Introduction

Every fall and spring, the Harvard Public Opinion Project (HPOP) releases America's largest poll of young people. The poll usually gets a great deal of national coverage. Unfortunately, much of this coverage only goes skin deep, highlighting the supposed apathy of young people in America and our cynicism about the future of politics. This project, a partnership between HPOP and the HPR, aims to provide some additional context and analysis. Indeed, on everything from Internet privacy to college tuition, millennials don't seem to fit any convenient political mold. They're deep thinking, conflicted, and crucial to America's future. Read our articles to find out more. Photo Credit: Wikimedia Commons

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HPRgument Posts | December 4, 2013 at 10:00 am

The Contrasting Images of President Obama and Edward Snowden

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“Based on what you know at this time, which of these words best describes your view of Edward Snowden?” The Harvard Public Opinion Project asked this question to thousands of millennials from the ages of 18 to 25 in its recent poll. Respondents were presented with the options of “a patriot,” “a traitor,” “not sure,” and the choice to refuse to answer. In the wake of the controversy surrounding Edward Snowden’s release of classified details about NSA surveillance programs, over half of the millennial poll respondents were “not sure” about whether Edward Snowden should be considered a patriot or a traitor.

Favorability of President Obama and Edward Snowden Inversely Linked

Interestingly, though, respondents’ opinions on President Obama and aspects of his tenure in office are inversely linked to their views of Edward Snowden. Twenty-seven percent of poll respondents who disapproved of President Obama considered Edward Snowden a patriot, as opposed to only 18 percent of those who approved of the president – a significant difference. Meanwhile, young millennials who approved of the president considered Mr. Snowden a traitor in a markedly higher percentage (26 percent) than those who disapproved of the president (20 percent).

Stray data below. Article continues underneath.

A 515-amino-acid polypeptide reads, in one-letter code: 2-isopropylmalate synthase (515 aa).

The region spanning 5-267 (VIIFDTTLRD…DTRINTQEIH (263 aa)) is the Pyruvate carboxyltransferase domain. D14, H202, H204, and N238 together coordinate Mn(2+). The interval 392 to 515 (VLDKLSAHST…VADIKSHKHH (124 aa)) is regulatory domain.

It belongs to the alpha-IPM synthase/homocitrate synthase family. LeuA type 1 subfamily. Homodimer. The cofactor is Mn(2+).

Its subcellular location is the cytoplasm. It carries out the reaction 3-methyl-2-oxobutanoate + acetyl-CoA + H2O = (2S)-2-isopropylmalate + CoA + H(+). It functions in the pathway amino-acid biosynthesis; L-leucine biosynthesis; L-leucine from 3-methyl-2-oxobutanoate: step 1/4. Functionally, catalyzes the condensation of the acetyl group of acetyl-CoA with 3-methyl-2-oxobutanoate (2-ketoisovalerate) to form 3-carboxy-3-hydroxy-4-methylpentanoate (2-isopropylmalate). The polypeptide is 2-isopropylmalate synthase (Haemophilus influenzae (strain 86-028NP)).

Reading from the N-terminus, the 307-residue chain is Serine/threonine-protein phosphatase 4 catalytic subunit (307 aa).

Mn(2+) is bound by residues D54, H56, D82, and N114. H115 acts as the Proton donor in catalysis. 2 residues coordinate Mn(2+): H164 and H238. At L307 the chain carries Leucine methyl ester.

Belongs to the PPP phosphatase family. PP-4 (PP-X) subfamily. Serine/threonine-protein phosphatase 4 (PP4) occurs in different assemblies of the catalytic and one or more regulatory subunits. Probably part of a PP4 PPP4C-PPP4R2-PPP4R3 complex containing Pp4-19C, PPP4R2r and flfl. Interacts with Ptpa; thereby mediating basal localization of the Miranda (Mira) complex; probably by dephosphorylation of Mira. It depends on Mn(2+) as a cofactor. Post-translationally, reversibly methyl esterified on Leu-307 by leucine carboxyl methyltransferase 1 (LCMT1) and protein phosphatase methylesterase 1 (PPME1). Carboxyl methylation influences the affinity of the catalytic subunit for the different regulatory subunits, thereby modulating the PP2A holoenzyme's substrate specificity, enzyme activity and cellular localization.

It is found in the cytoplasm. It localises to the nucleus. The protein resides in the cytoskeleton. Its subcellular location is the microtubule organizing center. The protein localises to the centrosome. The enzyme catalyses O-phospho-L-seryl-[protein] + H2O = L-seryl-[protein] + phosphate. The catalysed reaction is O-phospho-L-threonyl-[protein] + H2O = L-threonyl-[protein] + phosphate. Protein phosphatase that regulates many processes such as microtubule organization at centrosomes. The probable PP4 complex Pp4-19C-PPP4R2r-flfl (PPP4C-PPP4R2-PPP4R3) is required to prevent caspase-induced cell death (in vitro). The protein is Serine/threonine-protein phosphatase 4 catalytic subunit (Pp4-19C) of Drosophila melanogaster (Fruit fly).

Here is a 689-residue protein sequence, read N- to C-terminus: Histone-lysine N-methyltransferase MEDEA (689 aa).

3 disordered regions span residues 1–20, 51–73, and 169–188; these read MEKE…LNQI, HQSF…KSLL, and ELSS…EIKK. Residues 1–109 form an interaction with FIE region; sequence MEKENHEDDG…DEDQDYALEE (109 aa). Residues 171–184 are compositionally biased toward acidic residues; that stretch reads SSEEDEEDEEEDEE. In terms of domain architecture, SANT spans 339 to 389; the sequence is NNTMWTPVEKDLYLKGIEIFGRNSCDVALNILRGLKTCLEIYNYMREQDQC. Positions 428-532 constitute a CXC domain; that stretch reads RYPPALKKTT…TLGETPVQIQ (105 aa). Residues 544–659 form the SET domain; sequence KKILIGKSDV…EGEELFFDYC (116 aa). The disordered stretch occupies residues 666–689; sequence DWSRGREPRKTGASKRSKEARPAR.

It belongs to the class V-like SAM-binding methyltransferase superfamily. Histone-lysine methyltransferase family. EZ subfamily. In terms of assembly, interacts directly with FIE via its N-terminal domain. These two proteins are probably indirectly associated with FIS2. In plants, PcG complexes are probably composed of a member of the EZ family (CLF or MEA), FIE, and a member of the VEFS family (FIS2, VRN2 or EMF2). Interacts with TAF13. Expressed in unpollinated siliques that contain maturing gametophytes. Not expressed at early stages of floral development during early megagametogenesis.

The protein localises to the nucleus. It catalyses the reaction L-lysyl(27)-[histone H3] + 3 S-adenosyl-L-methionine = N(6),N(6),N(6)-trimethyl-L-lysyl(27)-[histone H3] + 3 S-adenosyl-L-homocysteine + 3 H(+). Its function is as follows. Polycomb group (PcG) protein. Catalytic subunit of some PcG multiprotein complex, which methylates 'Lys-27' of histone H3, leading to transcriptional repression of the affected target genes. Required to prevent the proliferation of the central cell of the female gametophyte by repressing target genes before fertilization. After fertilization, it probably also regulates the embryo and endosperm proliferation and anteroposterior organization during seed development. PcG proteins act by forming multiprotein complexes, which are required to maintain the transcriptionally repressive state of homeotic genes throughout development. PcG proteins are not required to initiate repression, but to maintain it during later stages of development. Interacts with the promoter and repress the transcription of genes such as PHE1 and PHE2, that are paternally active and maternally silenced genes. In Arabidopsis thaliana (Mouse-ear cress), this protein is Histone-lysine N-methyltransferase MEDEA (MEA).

The poll respondents’ perspectives on individual aspects of the president’s tenure in office are similarly connected to their opinions of Edward Snowden. Generally, respondents who expressed positive views of America’s direction and the Affordable Care Act, signifiers of approval of the president, were more likely to view Mr. Snowden as a traitor. A higher percentage of respondents who had negative views of these issues considered Mr. Snowden a patriot.

Edward Snowden was viewed more positively by respondents unhappy with America’s direction. Those who responded that America is on the wrong track considered Mr. Snowden a patriot in a greater proportion (30 percent) than those who considered the country’s direction mixed or positive (16 percent of each of these groups). Those who believe America is headed in the right direction considered Mr. Snowden a traitor (36 percent) in a significantly higher percentage than their peers who believe America is on the wrong track (19 percent) or on a mixed track (20 percent).

President Obama has been in office since early 2009, and it is only reasonable that by December of 2013, young millennials’ views on America’s direction should be linked to their opinions of the chief executive. Nearly 9 out of 10 poll respondents who think the country is on the right track approve of the president (88 percent). Only 19 percent of their peers who think America is on the wrong track approve of the president. Young millennials’ perspectives on President Obama are deeply connected to their opinions about the direction of the nation, which in turn are inversely related to their views on Edward Snowden.

A link also exists between respondents’ disapproval of the Affordable Care Act and their view of Edward Snowden as a patriot. Respondents who disapproved of the ACA considered Mr. Snowden a patriot in a significantly higher percentage (26 percent) than those who approved of the healthcare reform (20 percent). The Affordable Care Act, linked to President Obama by its very nickname of “Obamacare,” is intended to be a cornerstone of the president’s legacy. The fact that poll respondents who disapproved of this characteristic Obama initiative were more likely to consider Edward Snowden a patriot further underscores the inverse relationship of favorable views of the president and Edward Snowden among young millennials.

Edward Snowden challenged the national status quo by leaking information about the NSA under President Obama’s administration. It is not entirely surprising, therefore, that those who viewed one figure positively were more likely to view the other negatively, but the connection is clear and has important implications for people seeking to understand the critical perspectives of young people in this dynamic nation.

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